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Resistance and utilisation pattern of antibacterial agents in outpatient settings in two Teaching Hospitals in Colombo

Authors:

G P S G Senadheera ,

Department of Allied Health Sciences, Faculty of Medical Sciences, University of Sri Jayewardenepura and Department of Pharmacology, Faculty of Medicine, University of Colombo, LK
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S Sri Ranganathan,

Department of Pharmacology, Faculty of Medicine, University of Colombo, LK
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G Patabendige,

Department of Microbiology, National Hospital of Sri Lanka, Colombo, LK
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G H Fernando,

Department of Pharmacology, Faculty of Medical Sciences, University of Sri Jayewardenepura, LK
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D Gamage,

Department of Microbiology, National Hospital of Sri Lanka, Colombo, LK
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R M W Maneke,

Department of Microbiology, Colombo South Teaching Hospital, Kalubowila, LK
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B M R Fernandopulle

Department of Para clinical, General Sir John Kotelawala Defence University, Ratmalana, LK
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Abstract

Objectives Antibacterial resistance (ABR) is a public threat. Sri Lanka is a country with limited surveillance of ABR in the community. The WHO methodology was adapted to identify ABR in outpatient settings (nonhospitalised patients) and its link to consumption of antibiotics.

 

Methods It was a cross-sectional descriptive community based study to collect ABR data from Out Patient Department (OPD) of two leading Teaching Hospitals in Colombo district. The indicator organism Escherichia coli (E. coli) was obtained from the urine specimens of patients who were suspected to have urinary tract infections. Antibiotic susceptibility testing was performed for commonly used oral antibiotics using disc diffusion method. The antibiotic consumption aggregate data were collected from the OPD pharmacies of the said hospitals and expressed as Defined Daily Doses (DDD) per 1000 inhabitants per 1000 day.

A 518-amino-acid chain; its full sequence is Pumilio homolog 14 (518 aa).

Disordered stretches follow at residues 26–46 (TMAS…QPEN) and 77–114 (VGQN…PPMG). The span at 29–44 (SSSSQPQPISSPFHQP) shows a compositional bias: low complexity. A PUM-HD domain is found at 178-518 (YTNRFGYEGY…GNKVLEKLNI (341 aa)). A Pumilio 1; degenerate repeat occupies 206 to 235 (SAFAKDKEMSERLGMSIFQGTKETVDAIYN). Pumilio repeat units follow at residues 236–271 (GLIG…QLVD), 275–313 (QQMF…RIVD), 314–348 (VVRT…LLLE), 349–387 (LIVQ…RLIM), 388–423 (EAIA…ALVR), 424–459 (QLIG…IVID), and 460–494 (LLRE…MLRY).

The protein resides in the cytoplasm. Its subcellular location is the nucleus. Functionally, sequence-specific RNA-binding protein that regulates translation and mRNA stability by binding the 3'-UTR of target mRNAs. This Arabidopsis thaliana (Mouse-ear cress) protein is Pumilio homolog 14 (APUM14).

Results Of the 2183 urine samples, pathogenic E. coli was isolated in 9.3% (204), and 8% (n=16) of them were Extended Spectrum Beta Lactamase (ESBL) producers. E.coli was most resistant to ampicillin (85%), followed by nalidixic acid (58.5%), trimethoprim/sulphamethoxazole (47.1%), ciprofloxacin (46.2%), norfloxacin (43.7%) amoxicillin /clavulanic acid (36.3%) and nitrofurantoin (15%). Multi-drug resistance was seen in 44%. Amoxicillin was the most frequently consumed antibacterial agent (2.65 DDD per 1000 inhabitants per day).

 

Conclusions There is an alarmingly high antibiotic resistance in the non-hospitalised patients indicating high prevalence of E. coli resistance in the community.
DOI: https://doi.org/10.4038/cmj.v61i3.8346
How to Cite: Senadheera, G.P.S.G., Sri Ranganathan, S., Patabendige, G., Fernando, G.H., Gamage, D., Maneke, R.M.W. and Fernandopulle, B.M.R., 2016. Resistance and utilisation pattern of antibacterial agents in outpatient settings in two Teaching Hospitals in Colombo. Ceylon Medical Journal, 61(3), pp.113–117. DOI: http://doi.org/10.4038/cmj.v61i3.8346
Published on 03 Oct 2016.
Peer Reviewed

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